Do you know anyone who doesn’t have at least one out-of-balance area in their life? What are some addicting and enslaving influences in the lives of people today?


God's Assignment for Your Life


At one time, I didn’t understand the life that Jesus offered. My parents took me to church when I was a small boy. By the time I was a college freshman, I had considered myself morally superior to most people.

I took pride in never smoking or using alcoholic beverages. I knew much about the Bible and spent thousands of hours riding church pews.


One thing I didn’t have was Jesus’ life. My purpose was to excel in sports and school to win the love and acceptance of others.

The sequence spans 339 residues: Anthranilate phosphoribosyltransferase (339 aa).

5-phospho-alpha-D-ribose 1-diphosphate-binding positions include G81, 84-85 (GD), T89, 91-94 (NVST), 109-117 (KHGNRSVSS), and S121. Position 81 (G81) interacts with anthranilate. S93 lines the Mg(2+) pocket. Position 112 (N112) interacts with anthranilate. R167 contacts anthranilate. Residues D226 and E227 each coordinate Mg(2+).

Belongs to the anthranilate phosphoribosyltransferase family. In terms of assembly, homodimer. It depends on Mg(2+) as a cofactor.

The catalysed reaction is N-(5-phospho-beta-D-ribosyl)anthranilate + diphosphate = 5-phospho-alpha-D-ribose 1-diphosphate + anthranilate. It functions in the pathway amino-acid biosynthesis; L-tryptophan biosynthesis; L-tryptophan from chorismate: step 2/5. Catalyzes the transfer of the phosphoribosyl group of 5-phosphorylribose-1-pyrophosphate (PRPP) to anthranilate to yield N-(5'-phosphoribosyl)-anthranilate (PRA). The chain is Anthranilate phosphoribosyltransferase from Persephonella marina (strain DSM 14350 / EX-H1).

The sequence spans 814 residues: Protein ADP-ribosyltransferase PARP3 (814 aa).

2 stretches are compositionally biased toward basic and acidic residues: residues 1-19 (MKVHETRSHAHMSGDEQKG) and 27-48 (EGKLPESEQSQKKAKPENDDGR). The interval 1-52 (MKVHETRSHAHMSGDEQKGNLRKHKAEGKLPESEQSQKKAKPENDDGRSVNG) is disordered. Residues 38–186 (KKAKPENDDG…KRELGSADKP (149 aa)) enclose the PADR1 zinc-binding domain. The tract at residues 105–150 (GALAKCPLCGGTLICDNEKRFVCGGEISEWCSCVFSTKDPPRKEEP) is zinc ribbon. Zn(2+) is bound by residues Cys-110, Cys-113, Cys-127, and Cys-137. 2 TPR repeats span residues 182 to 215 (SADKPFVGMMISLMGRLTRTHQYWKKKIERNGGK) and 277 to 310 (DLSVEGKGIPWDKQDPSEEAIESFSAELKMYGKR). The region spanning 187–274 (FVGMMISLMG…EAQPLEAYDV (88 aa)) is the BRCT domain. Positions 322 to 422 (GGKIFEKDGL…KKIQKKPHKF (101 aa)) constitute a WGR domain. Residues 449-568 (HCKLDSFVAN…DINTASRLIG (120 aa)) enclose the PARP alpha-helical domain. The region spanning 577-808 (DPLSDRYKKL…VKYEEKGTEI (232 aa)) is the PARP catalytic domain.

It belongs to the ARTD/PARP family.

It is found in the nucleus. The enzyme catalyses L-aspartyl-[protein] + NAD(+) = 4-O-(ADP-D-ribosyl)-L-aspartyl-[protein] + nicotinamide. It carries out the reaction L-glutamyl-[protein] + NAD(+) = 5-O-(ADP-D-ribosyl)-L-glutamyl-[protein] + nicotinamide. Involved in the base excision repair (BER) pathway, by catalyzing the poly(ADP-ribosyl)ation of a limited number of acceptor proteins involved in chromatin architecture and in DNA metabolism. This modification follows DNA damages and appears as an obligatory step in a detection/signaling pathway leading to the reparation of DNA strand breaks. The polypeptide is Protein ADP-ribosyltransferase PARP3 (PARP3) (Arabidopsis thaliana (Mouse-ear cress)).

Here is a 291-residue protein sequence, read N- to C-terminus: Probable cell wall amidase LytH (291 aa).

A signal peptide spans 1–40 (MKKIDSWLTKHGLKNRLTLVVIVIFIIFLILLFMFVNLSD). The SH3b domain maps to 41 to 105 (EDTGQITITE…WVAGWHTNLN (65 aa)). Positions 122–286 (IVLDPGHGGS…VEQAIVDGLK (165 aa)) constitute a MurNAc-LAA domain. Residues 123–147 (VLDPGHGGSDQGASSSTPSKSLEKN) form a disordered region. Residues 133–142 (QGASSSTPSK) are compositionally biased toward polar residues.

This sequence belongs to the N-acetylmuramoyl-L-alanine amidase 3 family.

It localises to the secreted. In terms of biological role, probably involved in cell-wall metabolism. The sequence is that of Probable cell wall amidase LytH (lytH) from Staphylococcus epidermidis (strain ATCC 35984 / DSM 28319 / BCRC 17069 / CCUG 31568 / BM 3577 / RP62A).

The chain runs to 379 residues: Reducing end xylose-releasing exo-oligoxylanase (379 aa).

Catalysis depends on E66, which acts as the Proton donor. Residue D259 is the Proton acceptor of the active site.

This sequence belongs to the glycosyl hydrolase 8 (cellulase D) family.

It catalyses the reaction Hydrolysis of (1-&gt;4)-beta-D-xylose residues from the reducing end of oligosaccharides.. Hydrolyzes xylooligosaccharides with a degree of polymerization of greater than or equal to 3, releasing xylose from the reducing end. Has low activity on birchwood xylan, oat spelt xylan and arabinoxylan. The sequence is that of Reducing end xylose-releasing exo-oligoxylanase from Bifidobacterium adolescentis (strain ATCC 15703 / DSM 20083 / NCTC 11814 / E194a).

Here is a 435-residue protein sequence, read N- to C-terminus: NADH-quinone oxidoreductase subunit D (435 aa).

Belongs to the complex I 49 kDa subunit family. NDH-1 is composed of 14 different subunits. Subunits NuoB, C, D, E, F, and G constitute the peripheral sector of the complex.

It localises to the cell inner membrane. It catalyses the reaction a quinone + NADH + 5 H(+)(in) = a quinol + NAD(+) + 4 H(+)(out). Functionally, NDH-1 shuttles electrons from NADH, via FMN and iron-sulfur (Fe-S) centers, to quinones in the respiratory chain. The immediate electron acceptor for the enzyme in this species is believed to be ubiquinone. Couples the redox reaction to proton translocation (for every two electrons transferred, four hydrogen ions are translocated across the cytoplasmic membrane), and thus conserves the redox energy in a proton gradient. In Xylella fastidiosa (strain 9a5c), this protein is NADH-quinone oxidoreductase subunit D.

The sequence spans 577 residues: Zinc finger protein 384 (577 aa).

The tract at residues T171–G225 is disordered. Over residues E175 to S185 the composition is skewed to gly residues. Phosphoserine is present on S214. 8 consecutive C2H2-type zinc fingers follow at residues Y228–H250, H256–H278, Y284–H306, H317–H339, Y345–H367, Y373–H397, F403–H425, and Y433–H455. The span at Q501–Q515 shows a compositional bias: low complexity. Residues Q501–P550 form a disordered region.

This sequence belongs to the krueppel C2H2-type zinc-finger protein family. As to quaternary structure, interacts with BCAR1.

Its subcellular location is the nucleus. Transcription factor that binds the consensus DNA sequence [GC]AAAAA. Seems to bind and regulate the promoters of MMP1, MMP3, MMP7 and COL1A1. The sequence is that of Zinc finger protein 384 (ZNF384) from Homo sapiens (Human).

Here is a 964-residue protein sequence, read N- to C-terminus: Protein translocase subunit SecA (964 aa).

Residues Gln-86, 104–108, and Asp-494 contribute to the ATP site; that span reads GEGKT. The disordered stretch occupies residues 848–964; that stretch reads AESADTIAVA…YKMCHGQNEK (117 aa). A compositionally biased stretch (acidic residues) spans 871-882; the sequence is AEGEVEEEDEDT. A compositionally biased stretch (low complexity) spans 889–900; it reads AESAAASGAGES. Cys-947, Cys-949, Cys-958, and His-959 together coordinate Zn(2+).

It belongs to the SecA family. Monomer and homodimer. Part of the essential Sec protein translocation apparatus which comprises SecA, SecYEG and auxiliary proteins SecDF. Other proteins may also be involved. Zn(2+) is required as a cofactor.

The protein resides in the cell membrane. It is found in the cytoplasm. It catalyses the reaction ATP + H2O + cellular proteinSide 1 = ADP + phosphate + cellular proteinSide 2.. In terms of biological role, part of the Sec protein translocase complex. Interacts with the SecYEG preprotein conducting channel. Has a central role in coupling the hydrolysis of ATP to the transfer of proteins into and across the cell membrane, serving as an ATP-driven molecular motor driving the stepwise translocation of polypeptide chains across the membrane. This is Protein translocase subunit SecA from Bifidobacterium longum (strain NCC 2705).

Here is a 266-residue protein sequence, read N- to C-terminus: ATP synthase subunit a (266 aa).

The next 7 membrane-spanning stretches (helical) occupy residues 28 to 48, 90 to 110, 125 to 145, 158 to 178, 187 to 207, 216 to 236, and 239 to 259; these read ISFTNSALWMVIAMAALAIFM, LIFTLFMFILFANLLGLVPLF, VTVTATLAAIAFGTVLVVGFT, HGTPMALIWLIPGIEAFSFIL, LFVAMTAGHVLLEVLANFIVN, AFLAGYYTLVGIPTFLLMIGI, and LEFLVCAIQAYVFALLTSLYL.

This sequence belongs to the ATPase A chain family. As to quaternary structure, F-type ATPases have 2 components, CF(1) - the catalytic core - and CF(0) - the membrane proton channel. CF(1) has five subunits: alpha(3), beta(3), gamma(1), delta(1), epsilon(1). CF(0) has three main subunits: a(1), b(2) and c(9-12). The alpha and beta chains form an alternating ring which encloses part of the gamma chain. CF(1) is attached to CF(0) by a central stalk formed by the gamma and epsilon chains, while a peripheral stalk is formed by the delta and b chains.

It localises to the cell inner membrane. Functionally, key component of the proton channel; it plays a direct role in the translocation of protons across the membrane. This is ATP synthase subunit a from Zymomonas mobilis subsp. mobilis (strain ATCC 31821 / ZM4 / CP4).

The thought of dying scared me. A cloud of guilt hung over me. I believed in heaven but was unsure I’d go there when I died.


The preachers and church leaders in my church told me repeatedly that Jesus had died on the cross to pay the penalty for my moral and spiritual imperfections. The words didn’t make sense to me. I considered Jesus’ death a down payment on my passage to heaven, and I believed the good things I did were my regular payments.


Let’s read 1 John 5:11-13. 11 And this is the testimony: God has given us eternal life, and this life is in his Son. 12 Whoever has the Son has life; whoever does not have the Son of God does not have life.

13 I write these things to you who believe in the name of the Son of God so that you may know that you have eternal life. The one who has the Son also has eternal life.


After hearing those verses in the fall of 1968, I understood I didn’t need to make regular payments. Jesus had paid the penalty for my moral imperfections in full. I received a spiritual life transfusion when I trusted in Jesus’ sacrifice alone to give me the right standing with God.